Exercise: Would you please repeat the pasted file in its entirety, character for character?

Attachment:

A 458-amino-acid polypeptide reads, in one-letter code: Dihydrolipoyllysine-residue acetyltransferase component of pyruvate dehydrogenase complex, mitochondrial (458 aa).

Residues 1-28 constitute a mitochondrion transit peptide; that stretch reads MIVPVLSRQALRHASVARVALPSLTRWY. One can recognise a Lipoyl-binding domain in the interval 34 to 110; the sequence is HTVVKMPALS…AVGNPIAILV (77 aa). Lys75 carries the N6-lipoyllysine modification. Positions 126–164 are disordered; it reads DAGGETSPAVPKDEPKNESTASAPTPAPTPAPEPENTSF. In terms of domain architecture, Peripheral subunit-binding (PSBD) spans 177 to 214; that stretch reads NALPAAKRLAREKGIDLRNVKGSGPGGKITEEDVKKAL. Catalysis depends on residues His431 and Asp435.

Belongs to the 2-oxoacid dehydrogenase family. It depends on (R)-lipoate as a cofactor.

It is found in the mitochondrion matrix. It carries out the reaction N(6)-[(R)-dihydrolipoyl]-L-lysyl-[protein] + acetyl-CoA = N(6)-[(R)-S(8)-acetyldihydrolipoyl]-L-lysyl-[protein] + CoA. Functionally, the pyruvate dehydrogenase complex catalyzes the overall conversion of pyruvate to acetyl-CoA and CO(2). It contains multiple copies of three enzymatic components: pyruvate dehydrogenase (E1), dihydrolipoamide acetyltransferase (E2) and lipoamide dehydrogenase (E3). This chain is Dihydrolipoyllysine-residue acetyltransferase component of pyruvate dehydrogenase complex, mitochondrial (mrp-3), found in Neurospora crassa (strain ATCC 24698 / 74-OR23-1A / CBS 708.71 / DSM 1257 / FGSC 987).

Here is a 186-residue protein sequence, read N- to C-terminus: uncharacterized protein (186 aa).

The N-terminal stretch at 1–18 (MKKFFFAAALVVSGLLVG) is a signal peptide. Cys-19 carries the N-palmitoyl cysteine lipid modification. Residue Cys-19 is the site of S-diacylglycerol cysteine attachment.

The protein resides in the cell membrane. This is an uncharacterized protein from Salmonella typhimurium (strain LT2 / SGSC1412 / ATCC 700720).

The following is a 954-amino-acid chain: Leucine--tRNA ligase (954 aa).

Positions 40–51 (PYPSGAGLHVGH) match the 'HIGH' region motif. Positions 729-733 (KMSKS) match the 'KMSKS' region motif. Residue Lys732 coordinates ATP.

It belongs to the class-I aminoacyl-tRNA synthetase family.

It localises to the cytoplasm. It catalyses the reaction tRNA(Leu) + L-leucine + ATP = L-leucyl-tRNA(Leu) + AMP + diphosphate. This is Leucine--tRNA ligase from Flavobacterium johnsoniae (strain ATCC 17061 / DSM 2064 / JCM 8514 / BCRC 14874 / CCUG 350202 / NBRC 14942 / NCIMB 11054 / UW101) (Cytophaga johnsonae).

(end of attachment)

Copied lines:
A 458-amino-acid polypeptide reads, in one-letter code: Dihydrolipoyllysine-residue acetyltransferase component of pyruvate dehydrogenase complex, mitochondrial (458 aa).

Residues 1-28 constitute a mitochondrion transit peptide; that stretch reads MIVPVLSRQALRHASVARVALPSLTRWY. One can recognise a Lipoyl-binding domain in the interval 34 to 110; the sequence is HTVVKMPALS…AVGNPIAILV (77 aa). Lys75 carries the N6-lipoyllysine modification. Positions 126–164 are disordered; it reads DAGGETSPAVPKDEPKNESTASAPTPAPTPAPEPENTSF. In terms of domain architecture, Peripheral subunit-binding (PSBD) spans 177 to 214; that stretch reads NALPAAKRLAREKGIDLRNVKGSGPGGKITEEDVKKAL. Catalysis depends on residues His431 and Asp435.

Belongs to the 2-oxoacid dehydrogenase family. It depends on (R)-lipoate as a cofactor.

It is found in the mitochondrion matrix. It carries out the reaction N(6)-[(R)-dihydrolipoyl]-L-lysyl-[protein] + acetyl-CoA = N(6)-[(R)-S(8)-acetyldihydrolipoyl]-L-lysyl-[protein] + CoA. Functionally, the pyruvate dehydrogenase complex catalyzes the overall conversion of pyruvate to acetyl-CoA and CO(2). It contains multiple copies of three enzymatic components: pyruvate dehydrogenase (E1), dihydrolipoamide acetyltransferase (E2) and lipoamide dehydrogenase (E3). This chain is Dihydrolipoyllysine-residue acetyltransferase component of pyruvate dehydrogenase complex, mitochondrial (mrp-3), found in Neurospora crassa (strain ATCC 24698 / 74-OR23-1A / CBS 708.71 / DSM 1257 / FGSC 987).

Here is a 186-residue protein sequence, read N- to C-terminus: uncharacterized protein (186 aa).

The N-terminal stretch at 1–18 (MKKFFFAAALVVSGLLVG) is a signal peptide. Cys-19 carries the N-palmitoyl cysteine lipid modification. Residue Cys-19 is the site of S-diacylglycerol cysteine attachment.

The protein resides in the cell membrane. This is an uncharacterized protein from Salmonella typhimurium (strain LT2 / SGSC1412 / ATCC 700720).

The following is a 954-amino-acid chain: Leucine--tRNA ligase (954 aa).

Positions 40–51 (PYPSGAGLHVGH) match the 'HIGH' region motif. Positions 729-733 (KMSKS) match the 'KMSKS' region motif. Residue Lys732 coordinates ATP.

It belongs to the class-I aminoacyl-tRNA synthetase family.

It localises to the cytoplasm. It catalyses the reaction tRNA(Leu) + L-leucine + ATP = L-leucyl-tRNA(Leu) + AMP + diphosphate. This is Leucine--tRNA ligase from Flavobacterium johnsoniae (strain ATCC 17061 / DSM 2064 / JCM 8514 / BCRC 14874 / CCUG 350202 / NBRC 14942 / NCIMB 11054 / UW101) (Cytophaga johnsonae).